T
H
E

L
I
B
E
R
T
A
R
I
A
N

E
N
T
E
R
P
R
I
S
E


I
s
s
u
e

142

THE LIBERTARIAN ENTERPRISE
Number 142, October 8, 2001
More Harm Than Good?

We Want to Live

by David M. Brown
dmb1000@juno.com

Exclusive to TLE

It is no coincidence that the names of the airlines whose planes were hijacked on Black Tuesday were American and United. That could only have been intentional, to underscore how this attack on America is yes, an attack on America, on the United States.

Get it? American ... and ... United? Get it? Do you get it?

Yeah, we get it, mother-fakirs. Wouldn't have had the same "resonance," or whatever the Arabic word for resonance is, if it'd been Airtran and Midway.

Who knows whether Taliban and company predicted the defiant solidarity and spirited fellow-feeling that emerged in the wake of their pusillanimous remote-control assault. America United. America Rising. America Fights Back as One Rousted Giant, as all the network banners say. Does this stuff show up on the Middle East TV relays? I hope so.

The terrorists expected a response to what they did, probably even want one. But did they expect our spirit? If they expected us to fight back, did they also expect us to be motivated only by pure hatred and anguish, pure bottomless agony, with no intelligence, no thought, no confidence of rectitude?

Americans have surprised themselves by their resilience in the face of so enormous and unimaginable a blow, by the fact that despite all our inveterate and often bitter contentiousness we are united at a certain rock-bottom level. Never happened before in this manifest way. Don't talk about politics or religion if you want to survive at cocktail parties, has been the going wisdom.

So a few might think it's a big mystery why suddenly all the unitedness. Why does nobody bitterly hate each other any more vis--vis pregnant chads and Bush-v.-Gore, for example?

But it is no mystery. The reason why 99.99 percent or whatever the number is of Americans are united and feel a sense of kinship and solidarity in response to the attack on the World Trade Center and the Pentagon is that we are human beings who are alive, want to continue living, and know how to live. There could be no more total assault on what makes an American an American and a human being a human being than what happened in New York and DC, those acts of utter vicious nihilism by total losers.

In response to what happened, there is only one choice, the choice each of us always has: to be or not to be. Live or die. And we've decided to live. All of us.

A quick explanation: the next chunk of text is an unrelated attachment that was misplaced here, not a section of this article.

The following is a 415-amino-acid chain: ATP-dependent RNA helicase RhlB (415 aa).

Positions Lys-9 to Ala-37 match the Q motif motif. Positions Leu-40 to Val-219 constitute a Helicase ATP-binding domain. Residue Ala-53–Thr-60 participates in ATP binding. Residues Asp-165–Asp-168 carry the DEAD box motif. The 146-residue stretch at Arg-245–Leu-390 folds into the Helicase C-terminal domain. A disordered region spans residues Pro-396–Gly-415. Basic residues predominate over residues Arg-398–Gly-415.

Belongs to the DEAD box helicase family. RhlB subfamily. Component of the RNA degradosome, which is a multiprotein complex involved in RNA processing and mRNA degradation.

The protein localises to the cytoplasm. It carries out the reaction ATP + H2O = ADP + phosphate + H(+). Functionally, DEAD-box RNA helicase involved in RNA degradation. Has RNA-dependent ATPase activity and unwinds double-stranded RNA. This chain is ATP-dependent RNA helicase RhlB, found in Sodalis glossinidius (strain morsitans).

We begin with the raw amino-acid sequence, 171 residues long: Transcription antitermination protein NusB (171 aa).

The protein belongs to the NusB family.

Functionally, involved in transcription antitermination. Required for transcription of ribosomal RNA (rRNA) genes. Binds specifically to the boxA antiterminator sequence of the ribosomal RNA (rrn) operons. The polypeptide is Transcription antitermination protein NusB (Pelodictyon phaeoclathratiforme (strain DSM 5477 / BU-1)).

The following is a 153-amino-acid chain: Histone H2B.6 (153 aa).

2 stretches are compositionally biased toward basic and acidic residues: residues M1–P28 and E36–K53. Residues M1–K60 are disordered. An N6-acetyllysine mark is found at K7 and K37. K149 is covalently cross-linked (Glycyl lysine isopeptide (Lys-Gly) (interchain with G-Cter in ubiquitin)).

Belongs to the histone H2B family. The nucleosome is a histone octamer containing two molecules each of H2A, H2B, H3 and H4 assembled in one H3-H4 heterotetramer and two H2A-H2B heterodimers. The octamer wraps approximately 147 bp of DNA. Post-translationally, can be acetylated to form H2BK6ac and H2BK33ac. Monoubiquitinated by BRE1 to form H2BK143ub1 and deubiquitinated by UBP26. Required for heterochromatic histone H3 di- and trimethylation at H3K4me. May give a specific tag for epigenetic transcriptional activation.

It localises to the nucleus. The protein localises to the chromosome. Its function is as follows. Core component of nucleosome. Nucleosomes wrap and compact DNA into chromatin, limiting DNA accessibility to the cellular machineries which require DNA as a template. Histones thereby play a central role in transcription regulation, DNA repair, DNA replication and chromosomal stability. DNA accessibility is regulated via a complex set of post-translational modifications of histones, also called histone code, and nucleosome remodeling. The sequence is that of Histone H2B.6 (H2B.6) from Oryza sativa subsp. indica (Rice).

I am not saying that we have become the equivalent of the Borg of "Star Trek," a breed of beings whose thoughts and emotions are now seamlessly one. There is no agreement on any specific question. Not how we got to this moment, what exactly we should do now, whether passengers should now have guns, whether movies should still have bangs. But we want to live, and somebody just tried to kill us. All of us. If the bad guys could have wiped out the U.S. in one stroke, they would have.

That sense of unity and kinship -- expressed by the flourishing everywhere of a symbol of patriotism, the flag, the only symbol we have available to us that could come close to expressing it -- is no invention of TV, past master though that medium may be at muting and marginalizing dissent. The emotion is real. We want to live.

And America is a place where people can live, better than in a great many other places in the world. We can because of the abundance of material wealth here, yes. Also because of the abundance of freedom and opportunity we still enjoy, notwithstanding all the roadblocks the busybody bureaucrats and politicians insist on plunking in our path. In America, we can make ourselves a to-do list and then, for the most part, we can actually go about doing the things that are on the to-do list, crossing them off one by one as we go along. Try doing that in Russia -- or Afghanistan. Ask a woman in Afghanistan what's next on her to-do list.

We'll keep fighting about abortion and tax cuts and all the rest of it. But one thing we all do know, at least: we want to live.

The American dream is the dream of life, the chance to pursue what makes us happy. America is for people who want to live. And can.



David M. Brown is a freelance writer and editor.


Next to advance to the next article, or
Previous to return to the previous article, or
Table of Contents to return to The Libertarian Enterprise, Number 142, October 8, 2001.